Discontinued beauty products: the bane of our lives

There are few things more frustrating than your favourite lipstick being discontinued. So, why do brands do it – and what can you do about it?

It might sound dramatic to compare a beauty product to a family member, so we won’t, but there are some beauty products that you come to rely on. Like a crutch. Or a bus route. So, when a beauty company decides to discontinue them, “you feel bereft”, sympathises Guardian beauty columnist Sali Hughes. She should know, she’s been abandoned by enough of them.

“The most pressing one I can think of is Astalift’s Jelly Aquarysta. Brilliant brand owned by Japanese company Fuji, such a great product, I quacked on endlessly about it. I wrote about it and my readers got hooked on it, and then they did the obvious thing by discontinuing it in the UK.”

The same thing happened with Neutrogena Body Emulsion, and about four years ago a cream eyeshadow by Tom Ford called Platinum. It’s just the greatest eyeshadow, it came out limited edition for one season then vanished. Collectively, we – the readers and I – made a fuss and it came back, but again only as limited edition. Still, we won.”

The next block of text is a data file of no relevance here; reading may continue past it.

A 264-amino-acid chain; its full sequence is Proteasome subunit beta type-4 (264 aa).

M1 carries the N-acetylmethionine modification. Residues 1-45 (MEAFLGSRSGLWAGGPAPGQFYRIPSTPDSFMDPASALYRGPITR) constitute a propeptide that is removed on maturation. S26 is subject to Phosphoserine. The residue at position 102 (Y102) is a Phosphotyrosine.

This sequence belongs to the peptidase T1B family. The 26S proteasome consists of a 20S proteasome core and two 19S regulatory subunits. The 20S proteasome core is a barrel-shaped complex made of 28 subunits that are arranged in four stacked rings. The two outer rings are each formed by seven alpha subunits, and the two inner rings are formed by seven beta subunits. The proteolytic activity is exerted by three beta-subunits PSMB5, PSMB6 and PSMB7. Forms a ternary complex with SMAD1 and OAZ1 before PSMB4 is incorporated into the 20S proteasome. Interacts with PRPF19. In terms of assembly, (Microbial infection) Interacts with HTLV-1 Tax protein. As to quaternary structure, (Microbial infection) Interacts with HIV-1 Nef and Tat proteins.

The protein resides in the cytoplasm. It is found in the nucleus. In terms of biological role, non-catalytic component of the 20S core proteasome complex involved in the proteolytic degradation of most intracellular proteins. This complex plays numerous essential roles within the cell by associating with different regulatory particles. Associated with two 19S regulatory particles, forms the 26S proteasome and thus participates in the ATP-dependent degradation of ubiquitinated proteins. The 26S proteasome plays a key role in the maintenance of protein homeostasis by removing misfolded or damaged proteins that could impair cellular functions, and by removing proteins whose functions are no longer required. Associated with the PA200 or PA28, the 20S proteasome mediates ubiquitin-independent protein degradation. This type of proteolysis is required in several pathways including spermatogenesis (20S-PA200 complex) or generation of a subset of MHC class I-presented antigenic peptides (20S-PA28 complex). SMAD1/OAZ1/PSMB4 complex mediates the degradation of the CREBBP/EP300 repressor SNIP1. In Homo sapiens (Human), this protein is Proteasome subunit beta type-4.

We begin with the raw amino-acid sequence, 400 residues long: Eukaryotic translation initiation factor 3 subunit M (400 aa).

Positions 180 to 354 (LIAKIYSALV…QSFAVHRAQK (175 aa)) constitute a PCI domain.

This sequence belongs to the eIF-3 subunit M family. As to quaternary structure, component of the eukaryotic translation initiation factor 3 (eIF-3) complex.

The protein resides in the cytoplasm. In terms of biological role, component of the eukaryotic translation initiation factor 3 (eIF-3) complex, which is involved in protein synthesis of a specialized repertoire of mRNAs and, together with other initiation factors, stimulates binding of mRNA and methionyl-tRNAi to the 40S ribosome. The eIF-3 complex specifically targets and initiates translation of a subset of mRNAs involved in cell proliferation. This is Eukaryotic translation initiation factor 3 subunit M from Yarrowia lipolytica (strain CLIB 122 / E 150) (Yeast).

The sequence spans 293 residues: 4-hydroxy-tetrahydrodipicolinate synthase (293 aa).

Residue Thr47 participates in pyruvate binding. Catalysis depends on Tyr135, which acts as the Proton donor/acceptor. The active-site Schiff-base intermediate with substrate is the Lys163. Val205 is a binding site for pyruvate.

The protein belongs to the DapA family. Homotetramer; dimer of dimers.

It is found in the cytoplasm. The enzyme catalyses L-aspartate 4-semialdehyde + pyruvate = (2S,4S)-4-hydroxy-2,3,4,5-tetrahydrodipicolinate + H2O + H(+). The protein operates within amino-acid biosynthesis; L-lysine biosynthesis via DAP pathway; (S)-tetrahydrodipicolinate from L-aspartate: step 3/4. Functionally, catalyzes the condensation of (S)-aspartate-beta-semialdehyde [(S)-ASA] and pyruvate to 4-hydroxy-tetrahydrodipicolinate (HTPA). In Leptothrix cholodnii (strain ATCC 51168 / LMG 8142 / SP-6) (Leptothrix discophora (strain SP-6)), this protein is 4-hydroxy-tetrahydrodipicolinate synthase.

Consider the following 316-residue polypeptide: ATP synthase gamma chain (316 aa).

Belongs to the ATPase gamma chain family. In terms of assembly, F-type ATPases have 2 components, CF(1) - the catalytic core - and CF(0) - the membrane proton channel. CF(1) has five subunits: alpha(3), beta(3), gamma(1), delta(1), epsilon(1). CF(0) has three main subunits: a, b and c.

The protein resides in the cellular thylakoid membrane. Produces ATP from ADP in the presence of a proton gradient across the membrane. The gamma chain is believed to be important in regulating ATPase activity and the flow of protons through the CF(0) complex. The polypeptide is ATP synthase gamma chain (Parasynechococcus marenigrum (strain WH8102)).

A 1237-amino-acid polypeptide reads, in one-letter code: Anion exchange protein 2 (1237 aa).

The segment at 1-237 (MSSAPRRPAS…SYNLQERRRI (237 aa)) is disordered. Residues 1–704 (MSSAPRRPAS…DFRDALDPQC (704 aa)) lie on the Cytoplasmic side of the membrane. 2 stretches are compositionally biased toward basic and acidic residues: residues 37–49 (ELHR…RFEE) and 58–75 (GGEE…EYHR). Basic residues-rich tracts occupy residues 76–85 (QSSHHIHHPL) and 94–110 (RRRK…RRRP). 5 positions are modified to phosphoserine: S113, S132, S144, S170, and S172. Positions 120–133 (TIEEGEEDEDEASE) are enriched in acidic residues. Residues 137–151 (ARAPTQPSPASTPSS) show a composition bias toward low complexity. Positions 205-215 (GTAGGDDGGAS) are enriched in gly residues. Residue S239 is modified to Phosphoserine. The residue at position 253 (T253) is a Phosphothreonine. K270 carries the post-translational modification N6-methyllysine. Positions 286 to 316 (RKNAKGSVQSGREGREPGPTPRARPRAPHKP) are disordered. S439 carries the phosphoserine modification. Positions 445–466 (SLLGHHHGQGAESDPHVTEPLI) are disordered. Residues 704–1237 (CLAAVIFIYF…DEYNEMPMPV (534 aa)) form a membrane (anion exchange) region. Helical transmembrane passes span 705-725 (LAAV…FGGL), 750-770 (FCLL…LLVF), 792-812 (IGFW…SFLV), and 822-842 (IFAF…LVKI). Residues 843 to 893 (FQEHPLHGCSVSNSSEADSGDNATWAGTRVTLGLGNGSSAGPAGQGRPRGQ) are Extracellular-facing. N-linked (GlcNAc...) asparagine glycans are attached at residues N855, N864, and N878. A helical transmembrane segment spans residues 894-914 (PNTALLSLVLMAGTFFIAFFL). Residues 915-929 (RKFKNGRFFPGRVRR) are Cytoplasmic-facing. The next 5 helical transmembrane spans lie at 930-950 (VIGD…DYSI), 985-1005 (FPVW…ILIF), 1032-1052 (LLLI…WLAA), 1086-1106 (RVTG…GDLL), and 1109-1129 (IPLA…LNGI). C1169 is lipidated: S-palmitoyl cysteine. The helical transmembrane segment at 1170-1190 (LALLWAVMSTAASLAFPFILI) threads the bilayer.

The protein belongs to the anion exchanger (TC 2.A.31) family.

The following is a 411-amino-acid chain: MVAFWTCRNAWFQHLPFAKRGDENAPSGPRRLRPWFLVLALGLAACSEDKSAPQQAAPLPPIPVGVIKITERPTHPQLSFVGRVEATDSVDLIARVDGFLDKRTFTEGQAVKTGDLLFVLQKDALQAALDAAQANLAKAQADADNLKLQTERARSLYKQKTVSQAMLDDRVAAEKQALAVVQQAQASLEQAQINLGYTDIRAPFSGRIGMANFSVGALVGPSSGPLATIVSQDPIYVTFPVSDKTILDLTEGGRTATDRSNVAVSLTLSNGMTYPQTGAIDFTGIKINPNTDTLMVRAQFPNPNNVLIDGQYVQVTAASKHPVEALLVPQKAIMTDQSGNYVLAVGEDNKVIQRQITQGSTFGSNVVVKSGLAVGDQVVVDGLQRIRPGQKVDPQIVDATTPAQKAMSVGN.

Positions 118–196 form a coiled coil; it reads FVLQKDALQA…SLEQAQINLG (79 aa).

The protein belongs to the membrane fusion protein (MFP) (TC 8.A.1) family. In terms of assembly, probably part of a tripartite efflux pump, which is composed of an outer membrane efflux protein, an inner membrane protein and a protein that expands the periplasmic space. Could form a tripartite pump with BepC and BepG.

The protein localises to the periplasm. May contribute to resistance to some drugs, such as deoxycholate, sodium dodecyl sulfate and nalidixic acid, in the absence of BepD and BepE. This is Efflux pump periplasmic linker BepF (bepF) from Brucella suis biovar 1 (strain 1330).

Discontinued products might be the bane of our small, aesthetic-focused lives, but for others they are a gold mine. Take Daneen Woolstrum, who set up Discontinued Beauty, which sells phased-out products and makes a killing selling cult items, anything limited edition or rare.

But why do they discontinue products which are clearly, tangibly, universally brilliant? Part of the problem, explains Sali, is that most of these brands are global. So, what works in the UK – be it trend or skin type – might not work in the US, and given the size of that customer base it often wins. Clinique Gentle Light is a case in point. “For some reason, it took off in the UK, so they brought it back but only here.”

“Brands now use Google Analytics a lot. If enough people are searching for a certain product name, they may feel it’s worth bringing it back to market.” Ditto eBay, which has a huge impact. “Brands can monitor the price and what’s being bid on the most. It’s also a good way to find discontinued items if you set up an alert, although you have to be careful, as things do go off.” Even Twitter helps: “Clinique, for example, are very receptive. They got rid of their Almost lipsticks. But everyone loved Black Honey, so they brought it back, just that one. I dare say they’ll never discontinue it again. Well, here’s hoping.”